Everything You Need to Survive the Apocalypse

The debut novel from Lucas Klauss begins as a romance between atheist and evangelist. Phillip, the son of an atheist engineer, meets freckled, green-eyed, "unconventionally hot" Rebekah -- "with a k and an h, like in the Bible" -- while both are running track under the watchful eye of Randy Farragut, a.k.a. Ferret, a thirty-ish assistant coach who tortures him and flirts with her. She's missing her father, who has ditched his family to convert the heathen in Indonesia. He's missing his mother, who became obsessed with doomsday prophecies, built a bunker in their basement, left his father, and then died. Phillip loves stories of the apocalypse; Rebekah offers him her father's Bible, urges him to read Revelations and to join her Wednesday night youth group. He's pretty sure she's flirting, but maybe she just wants his soul?

At first, the swashbuckling Christian adventure stories seem to Phillip like just another "epic" version of Dune and other sci-fi favorites. But Rebekah and Ferret -- who turns out to be moonlighting as youth outreach coordinator at the church -- bring him further into the fold; soon he is hanging out with teens who congregate at the local convenience store, hoping to convince sinners to "turn beer into soda pop," while his former best friends continue to throw keggers. But this book is neither mere teen romance nor straight conversion narrative. It is much odder, less conventional, and more ambitious than any of that. It isn't so much about getting the girl or finding the Truth as about the small, slippery half truths and setbacks one encounters along the way. By the end, Phillip comes to see faith and doubt, sin and redemption, and love and friendship not as ends in themselves but as the beginning of really good questions.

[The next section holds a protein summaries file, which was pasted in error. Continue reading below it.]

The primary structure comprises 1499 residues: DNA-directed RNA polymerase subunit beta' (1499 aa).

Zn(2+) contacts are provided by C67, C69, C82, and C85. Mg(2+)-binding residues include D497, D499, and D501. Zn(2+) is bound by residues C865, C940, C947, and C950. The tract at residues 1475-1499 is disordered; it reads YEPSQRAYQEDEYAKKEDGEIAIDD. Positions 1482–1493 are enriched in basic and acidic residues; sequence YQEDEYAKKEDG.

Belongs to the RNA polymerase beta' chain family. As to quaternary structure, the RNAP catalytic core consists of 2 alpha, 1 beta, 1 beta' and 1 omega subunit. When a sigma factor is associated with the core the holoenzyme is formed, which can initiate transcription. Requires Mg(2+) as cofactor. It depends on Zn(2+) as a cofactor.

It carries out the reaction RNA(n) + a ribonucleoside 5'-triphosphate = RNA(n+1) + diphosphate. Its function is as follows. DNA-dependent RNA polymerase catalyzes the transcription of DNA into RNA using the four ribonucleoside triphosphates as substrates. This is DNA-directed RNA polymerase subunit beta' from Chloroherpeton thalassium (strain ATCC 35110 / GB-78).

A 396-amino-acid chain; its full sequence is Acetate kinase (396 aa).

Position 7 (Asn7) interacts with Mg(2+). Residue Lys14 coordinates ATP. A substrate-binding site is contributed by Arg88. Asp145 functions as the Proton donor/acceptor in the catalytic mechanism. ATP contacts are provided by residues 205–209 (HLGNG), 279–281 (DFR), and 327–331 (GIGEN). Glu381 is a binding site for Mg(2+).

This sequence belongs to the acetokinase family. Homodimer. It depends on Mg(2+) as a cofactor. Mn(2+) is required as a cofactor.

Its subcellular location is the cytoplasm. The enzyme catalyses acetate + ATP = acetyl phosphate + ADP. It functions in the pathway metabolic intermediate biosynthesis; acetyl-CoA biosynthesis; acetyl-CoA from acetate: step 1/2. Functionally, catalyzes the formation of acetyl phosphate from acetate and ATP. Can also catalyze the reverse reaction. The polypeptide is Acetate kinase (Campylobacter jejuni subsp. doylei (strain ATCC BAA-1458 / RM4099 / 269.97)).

April 24: "[The HST] lifted a curtain from our view of the universe, changing it so profoundly that no human can look at the stars in the same way..."

Kenneth Calhoun (Black Moon) and Lysley Tenorio (Monstress) of the Discover Great New Writers program on B-movies, heritage, and finales.

Books, CDs, DVDs to know about now
In the Light of What We Know

Zia Haider Rahman's mystery of a brilliant Bangladeshi mathematician's past barrels through the Ivy League, London high finance, and spy-haunted Afghanistan in a page-turning tale of exile, intrigue and the price of friendship. A Discover Great New Writers selection.

The People's Platform

Once touted as the foundation for tomorrow's digital democracy, the Internet is increasingly ruled by a few corporate giants, while millions of contributors till its fields for free. Astra Taylor looks at why the web has failed to deliver a communitarian cyberscape, and offers a compelling case for restoring its original vision.

A Private Venus

Dubbed "the Italian Simenon," Giorgio Scerbanenco (1911-1969) began his crime-writing career with books set in the USA, but quickly shifted scene closer to home, the city of Milan.  In this adventure, appearing in English for the first time, his underdog hero Dr. Duca Lamberti finds himself in the middle of a seedy, scantily clad criminal racket, where the presence of an outsider could result in death.